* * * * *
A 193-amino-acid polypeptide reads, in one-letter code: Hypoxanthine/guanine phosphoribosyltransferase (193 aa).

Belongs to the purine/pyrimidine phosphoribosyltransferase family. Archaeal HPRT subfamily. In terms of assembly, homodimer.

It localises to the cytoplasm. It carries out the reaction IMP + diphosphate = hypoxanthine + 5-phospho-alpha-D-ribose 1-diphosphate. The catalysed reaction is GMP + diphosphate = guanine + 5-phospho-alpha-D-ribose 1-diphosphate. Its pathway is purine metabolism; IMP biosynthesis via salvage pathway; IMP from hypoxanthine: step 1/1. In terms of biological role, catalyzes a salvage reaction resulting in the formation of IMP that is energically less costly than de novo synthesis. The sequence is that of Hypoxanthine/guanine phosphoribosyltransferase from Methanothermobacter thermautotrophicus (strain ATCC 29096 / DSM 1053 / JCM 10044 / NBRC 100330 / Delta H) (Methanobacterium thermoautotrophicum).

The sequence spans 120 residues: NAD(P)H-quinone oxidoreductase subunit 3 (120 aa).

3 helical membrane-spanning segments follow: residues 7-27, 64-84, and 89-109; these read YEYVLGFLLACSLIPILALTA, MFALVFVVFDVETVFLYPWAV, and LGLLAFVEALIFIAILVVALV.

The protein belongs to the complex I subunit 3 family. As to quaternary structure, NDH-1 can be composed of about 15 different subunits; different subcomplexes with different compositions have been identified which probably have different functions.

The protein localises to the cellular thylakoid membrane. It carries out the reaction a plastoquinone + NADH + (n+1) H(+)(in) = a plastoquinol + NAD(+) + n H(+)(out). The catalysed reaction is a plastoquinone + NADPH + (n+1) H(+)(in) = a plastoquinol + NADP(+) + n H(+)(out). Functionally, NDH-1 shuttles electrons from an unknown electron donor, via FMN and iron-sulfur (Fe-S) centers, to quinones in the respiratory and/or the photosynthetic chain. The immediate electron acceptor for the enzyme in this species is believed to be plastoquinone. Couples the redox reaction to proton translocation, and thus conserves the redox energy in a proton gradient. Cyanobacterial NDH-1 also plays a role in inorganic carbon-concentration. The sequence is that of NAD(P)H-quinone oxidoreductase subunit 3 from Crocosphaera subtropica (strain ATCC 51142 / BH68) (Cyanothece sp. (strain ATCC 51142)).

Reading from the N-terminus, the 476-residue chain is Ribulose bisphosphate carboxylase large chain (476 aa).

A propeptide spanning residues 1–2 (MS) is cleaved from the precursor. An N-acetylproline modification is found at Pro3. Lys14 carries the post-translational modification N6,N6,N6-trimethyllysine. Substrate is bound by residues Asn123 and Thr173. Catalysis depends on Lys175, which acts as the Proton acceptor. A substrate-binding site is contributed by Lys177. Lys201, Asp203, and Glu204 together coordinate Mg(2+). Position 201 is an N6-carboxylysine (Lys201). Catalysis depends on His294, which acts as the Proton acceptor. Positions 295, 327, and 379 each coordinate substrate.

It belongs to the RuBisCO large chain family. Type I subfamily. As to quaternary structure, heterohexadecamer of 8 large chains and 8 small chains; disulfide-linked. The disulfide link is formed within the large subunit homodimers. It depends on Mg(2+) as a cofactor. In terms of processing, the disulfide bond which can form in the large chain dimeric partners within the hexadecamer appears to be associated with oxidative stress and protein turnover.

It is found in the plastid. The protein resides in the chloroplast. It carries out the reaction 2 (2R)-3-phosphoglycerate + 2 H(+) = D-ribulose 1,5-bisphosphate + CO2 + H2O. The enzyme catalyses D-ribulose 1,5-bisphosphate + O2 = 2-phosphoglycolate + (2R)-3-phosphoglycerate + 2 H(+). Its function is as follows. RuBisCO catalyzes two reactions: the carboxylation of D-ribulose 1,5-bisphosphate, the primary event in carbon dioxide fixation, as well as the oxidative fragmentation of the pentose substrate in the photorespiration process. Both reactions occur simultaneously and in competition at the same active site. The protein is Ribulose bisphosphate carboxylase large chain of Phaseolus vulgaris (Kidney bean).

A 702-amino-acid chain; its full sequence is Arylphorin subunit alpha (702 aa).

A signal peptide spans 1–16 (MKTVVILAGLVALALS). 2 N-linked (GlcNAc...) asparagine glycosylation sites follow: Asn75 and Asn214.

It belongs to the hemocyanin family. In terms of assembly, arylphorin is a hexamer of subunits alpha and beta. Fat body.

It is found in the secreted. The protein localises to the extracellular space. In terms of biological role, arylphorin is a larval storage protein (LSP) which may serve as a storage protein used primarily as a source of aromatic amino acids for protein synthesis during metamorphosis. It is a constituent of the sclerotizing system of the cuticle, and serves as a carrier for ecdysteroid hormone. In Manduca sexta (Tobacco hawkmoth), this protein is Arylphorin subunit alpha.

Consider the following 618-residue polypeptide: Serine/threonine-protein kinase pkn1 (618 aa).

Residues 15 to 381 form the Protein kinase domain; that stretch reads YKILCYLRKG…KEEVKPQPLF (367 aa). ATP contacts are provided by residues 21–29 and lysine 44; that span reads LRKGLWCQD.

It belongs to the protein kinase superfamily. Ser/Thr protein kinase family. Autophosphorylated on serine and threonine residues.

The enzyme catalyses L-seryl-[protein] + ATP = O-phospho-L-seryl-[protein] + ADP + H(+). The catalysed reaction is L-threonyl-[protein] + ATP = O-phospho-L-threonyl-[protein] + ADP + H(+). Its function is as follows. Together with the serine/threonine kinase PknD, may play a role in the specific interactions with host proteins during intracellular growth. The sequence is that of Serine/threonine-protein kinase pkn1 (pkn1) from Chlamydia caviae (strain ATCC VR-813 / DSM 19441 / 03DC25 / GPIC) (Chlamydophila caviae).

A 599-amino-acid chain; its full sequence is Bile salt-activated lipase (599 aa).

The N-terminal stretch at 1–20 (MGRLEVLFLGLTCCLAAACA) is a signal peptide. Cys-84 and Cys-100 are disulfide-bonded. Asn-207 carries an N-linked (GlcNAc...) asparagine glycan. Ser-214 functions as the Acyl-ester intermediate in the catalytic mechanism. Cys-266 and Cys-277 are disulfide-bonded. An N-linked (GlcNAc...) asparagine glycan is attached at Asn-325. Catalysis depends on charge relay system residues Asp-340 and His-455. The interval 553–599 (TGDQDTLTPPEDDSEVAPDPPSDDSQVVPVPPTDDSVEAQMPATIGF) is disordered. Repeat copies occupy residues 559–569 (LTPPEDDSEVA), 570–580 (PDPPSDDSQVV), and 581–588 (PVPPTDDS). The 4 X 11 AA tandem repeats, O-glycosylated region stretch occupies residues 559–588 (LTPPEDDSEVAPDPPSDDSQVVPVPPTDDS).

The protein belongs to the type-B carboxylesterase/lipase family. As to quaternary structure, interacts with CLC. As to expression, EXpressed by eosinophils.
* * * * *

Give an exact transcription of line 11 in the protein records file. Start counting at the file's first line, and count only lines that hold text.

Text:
It is found in the plastid. The protein resides in the chloroplast. It carries out the reaction 2 (2R)-3-phosphoglycerate + 2 H(+) = D-ribulose 1,5-bisphosphate + CO2 + H2O. The enzyme catalyses D-ribulose 1,5-bisphosphate + O2 = 2-phosphoglycolate + (2R)-3-phosphoglycerate + 2 H(+). Its function is as follows. RuBisCO catalyzes two reactions: the carboxylation of D-ribulose 1,5-bisphosphate, the primary event in carbon dioxide fixation, as well as the oxidative fragmentation of the pentose substrate in the photorespiration process. Both reactions occur simultaneously and in competition at the same active site. The protein is Ribulose bisphosphate carboxylase large chain of Phaseolus vulgaris (Kidney bean).